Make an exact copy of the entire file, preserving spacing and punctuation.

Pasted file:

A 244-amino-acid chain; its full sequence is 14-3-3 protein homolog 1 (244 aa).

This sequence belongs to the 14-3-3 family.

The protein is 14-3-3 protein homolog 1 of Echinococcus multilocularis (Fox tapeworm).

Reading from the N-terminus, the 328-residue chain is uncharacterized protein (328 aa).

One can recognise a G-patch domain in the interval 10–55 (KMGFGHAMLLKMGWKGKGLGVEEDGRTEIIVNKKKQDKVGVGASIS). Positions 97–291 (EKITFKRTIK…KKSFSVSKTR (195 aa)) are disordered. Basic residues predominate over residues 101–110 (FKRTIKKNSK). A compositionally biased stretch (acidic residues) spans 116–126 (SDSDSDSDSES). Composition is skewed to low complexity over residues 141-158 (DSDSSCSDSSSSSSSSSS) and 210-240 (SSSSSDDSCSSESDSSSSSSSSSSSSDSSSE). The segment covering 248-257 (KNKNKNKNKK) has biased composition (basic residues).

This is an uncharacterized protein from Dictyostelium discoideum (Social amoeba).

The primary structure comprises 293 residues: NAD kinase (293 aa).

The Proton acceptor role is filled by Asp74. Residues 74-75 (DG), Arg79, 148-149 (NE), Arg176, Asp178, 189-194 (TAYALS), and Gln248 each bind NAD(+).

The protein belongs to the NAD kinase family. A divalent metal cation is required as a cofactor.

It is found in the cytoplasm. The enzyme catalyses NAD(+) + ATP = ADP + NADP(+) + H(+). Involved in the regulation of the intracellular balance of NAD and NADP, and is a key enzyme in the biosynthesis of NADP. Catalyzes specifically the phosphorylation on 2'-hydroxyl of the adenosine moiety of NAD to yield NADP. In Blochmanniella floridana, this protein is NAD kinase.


A 244-amino-acid chain; its full sequence is 14-3-3 protein homolog 1 (244 aa).

This sequence belongs to the 14-3-3 family.

The protein is 14-3-3 protein homolog 1 of Echinococcus multilocularis (Fox tapeworm).

Reading from the N-terminus, the 328-residue chain is uncharacterized protein (328 aa).

One can recognise a G-patch domain in the interval 10–55 (KMGFGHAMLLKMGWKGKGLGVEEDGRTEIIVNKKKQDKVGVGASIS). Positions 97–291 (EKITFKRTIK…KKSFSVSKTR (195 aa)) are disordered. Basic residues predominate over residues 101–110 (FKRTIKKNSK). A compositionally biased stretch (acidic residues) spans 116–126 (SDSDSDSDSES). Composition is skewed to low complexity over residues 141-158 (DSDSSCSDSSSSSSSSSS) and 210-240 (SSSSSDDSCSSESDSSSSSSSSSSSSDSSSE). The segment covering 248-257 (KNKNKNKNKK) has biased composition (basic residues).

This is an uncharacterized protein from Dictyostelium discoideum (Social amoeba).

The primary structure comprises 293 residues: NAD kinase (293 aa).

The Proton acceptor role is filled by Asp74. Residues 74-75 (DG), Arg79, 148-149 (NE), Arg176, Asp178, 189-194 (TAYALS), and Gln248 each bind NAD(+).

The protein belongs to the NAD kinase family. A divalent metal cation is required as a cofactor.

It is found in the cytoplasm. The enzyme catalyses NAD(+) + ATP = ADP + NADP(+) + H(+). Involved in the regulation of the intracellular balance of NAD and NADP, and is a key enzyme in the biosynthesis of NADP. Catalyzes specifically the phosphorylation on 2'-hydroxyl of the adenosine moiety of NAD to yield NADP. In Blochmanniella floridana, this protein is NAD kinase.